Pulp Therapy (for baby teeth)

Pulp therapy for baby teeth, also known as root canal, pulpotomy, pulpectomy, or nerve treatment, works to treat inflamed pulp in order to restore and save the affected tooth. Pulp is the innermost layer of the tooth and contains nerve and blood vessel tissue. Tooth decay or damage to the tooth can cause this layer to become exposed and/or inflamed. Without pulp therapy, the tooth can be prematurely lost or may require extraction.

There are two kinds of pulp therapy for baby teeth: vital pulp therapy and non-vital pulp therapy.

  • Vital Pulp Therapy: used when the tooth’s pulp can be saved, and consists of removing the diseased pulp tissue only and preserving the healthy pulp tissue. Once the diseased tissue is removed, an agent is placed to prevent bacteria from growing and to relieve pain. Then the entire tooth is restored, usually with a stainless steel crown.
  • Non-Vital Pulp Therapy: used the entire pulp, all the way down to the root canals, is diseased. In non-vital pulp therapy, all the pulp is removed from the entirety of the tooth. Then the root canals are cleaned and filled with a special material that can be safely absorbed by the body to allow for the primary tooth to eventually fall out and make room for the permanent tooth. Finally, the entire tooth will be restored with a stainless steel crown to prevent fracturing.


pulp therapy for baby teeth diagram


Did You Know?

According to the World Health Organization (WHO), approximately 60-90% of school-aged children around the world suffer from dental cavities severe enough to require dental treatment.


Frequently Asked Questions:

Does my child need pulp therapy for their baby teeth?

Your child may need pulp therapy for their baby teeth if they are suffering from tooth pain for no apparent reason, they have a tooth or teeth that is sensitive to temperature changes, you notice swelling or redness around the teeth, or if they have a broken tooth. However, not all children who need baby root canals are symptomatic. Some children will show no symptoms, which is why it is so important to maintain regular dental checkups every six months. To find out for sure if your child needs pulp therapy for their baby teeth, schedule a consultation with Battery Park Pediatrics today!


Why pulp therapy?

Pulp therapy for baby teeth is important to prevent the loss of your child’s tooth. Although your child will eventually lose their baby teeth, prematurely lost teeth can cause issues. Baby teeth are required for proper speaking and eating, as well as to preserve adequate space for permanent teeth. When baby teeth are lost too soon, it can cause crowding in neighboring teeth that results in crooked or tilted permanent teeth. Pulp therapy preserves your child’s primary teeth and increases the chances that their permanent teeth will erupt without complication.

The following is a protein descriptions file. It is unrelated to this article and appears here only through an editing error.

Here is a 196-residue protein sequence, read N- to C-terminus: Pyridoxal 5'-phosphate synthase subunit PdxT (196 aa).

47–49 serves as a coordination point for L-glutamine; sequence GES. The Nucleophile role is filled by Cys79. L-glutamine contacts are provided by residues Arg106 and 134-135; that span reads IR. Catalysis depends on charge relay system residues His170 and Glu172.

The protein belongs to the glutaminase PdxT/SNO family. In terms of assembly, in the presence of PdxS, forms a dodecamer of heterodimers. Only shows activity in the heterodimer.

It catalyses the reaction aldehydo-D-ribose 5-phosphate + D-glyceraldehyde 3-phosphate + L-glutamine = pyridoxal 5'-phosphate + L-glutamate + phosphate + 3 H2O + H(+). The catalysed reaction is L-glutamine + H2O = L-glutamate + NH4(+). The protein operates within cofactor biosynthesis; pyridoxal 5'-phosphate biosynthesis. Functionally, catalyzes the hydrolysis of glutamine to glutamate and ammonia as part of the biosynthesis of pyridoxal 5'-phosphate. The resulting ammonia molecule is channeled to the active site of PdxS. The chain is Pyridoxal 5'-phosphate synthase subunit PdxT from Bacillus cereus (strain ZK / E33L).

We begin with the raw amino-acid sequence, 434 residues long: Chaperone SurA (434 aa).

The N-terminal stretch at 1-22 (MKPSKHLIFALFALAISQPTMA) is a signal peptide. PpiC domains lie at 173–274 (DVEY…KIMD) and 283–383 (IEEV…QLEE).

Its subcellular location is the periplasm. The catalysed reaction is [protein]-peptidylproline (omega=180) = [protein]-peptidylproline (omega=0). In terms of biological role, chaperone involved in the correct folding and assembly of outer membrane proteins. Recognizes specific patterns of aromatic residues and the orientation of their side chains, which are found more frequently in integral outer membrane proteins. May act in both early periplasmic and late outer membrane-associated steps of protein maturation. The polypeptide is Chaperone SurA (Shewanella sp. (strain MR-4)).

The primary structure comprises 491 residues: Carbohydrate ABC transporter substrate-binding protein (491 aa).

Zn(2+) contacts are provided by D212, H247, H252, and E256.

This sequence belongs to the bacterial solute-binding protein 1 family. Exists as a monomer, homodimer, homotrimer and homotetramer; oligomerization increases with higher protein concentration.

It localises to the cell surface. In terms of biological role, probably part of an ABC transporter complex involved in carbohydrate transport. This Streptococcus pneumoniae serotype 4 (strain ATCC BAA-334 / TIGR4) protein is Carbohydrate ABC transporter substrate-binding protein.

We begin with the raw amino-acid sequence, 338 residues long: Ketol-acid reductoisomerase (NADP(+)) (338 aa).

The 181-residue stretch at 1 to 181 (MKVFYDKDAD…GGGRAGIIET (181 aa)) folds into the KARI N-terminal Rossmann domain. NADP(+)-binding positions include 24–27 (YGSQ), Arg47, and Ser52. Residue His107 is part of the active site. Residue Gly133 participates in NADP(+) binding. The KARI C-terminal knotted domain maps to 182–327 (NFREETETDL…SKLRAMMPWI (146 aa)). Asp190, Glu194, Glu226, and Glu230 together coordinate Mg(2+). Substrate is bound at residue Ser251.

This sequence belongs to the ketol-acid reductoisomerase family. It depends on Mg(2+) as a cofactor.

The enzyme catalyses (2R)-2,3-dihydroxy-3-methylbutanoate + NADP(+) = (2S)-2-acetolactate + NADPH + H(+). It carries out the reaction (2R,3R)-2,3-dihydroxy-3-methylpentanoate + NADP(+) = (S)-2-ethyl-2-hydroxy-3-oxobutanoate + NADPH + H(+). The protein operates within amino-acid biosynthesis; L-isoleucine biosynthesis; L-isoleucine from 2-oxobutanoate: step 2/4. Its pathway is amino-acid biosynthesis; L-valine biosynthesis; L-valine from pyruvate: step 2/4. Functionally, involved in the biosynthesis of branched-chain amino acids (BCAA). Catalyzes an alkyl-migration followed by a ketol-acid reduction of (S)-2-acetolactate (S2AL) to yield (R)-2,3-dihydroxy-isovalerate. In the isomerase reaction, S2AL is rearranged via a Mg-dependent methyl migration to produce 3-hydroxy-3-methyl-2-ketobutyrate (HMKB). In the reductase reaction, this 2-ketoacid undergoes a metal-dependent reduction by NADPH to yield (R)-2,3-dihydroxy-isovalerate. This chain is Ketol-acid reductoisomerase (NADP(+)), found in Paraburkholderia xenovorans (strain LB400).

Will my child be sedated during their pulp therapy treatment?

Most pulp therapy treatments can be performed using only a local anesthetic, or temporary pain blocker. However, in cases where the child may be excessively anxious or unable to sit still, nitrous oxide may be used as a sedative.

child having dental work with nitrous oxide mask

Nitrous oxide, also known as laughing gas, is an inhaled sedative that produces feelings of calmness and even euphoria. It is used to alleviate anxiety and keep children relaxed during dental procedures. The American Academy of Pediatric Dentistry states that nitrous oxide is safe for use in children and produces no long-term side effects. In fact, the effects of nitrous oxide wear off as soon as the gas is no longer being inhaled. This means that your child should be back to their normal self shortly after their appointment.

In some rare cases, a heavier sedation may be required. If this is the case, you must receive clearance from your child’s pediatrician. Dr. Roxanna Khajavi and Dr. Ryan Trulby will discuss the guidelines with you for this type of sedation.


How should I prepare my child for their pulp therapy appointment?

To help prepare your child for their appointment, you should explain the procedure to them in kid-friendly and honest terms. You may want to avoid using scary language such as drills, pain, or needles, and instead explain that they may feel a little poke at the beginning, hear a whirring sound during the procedure, but that they won’t feel anything. You will want to answer any questions they have as honestly as possible so they don’t feel like you are hiding anything from them.

The day of their appointment, you will want to maintain your composure and be calm so that they can remain calm as well. You may also suggest bringing a comfort item with them, such as a favorite toy or blanket. You can also explain to them that you will be with them the entire time.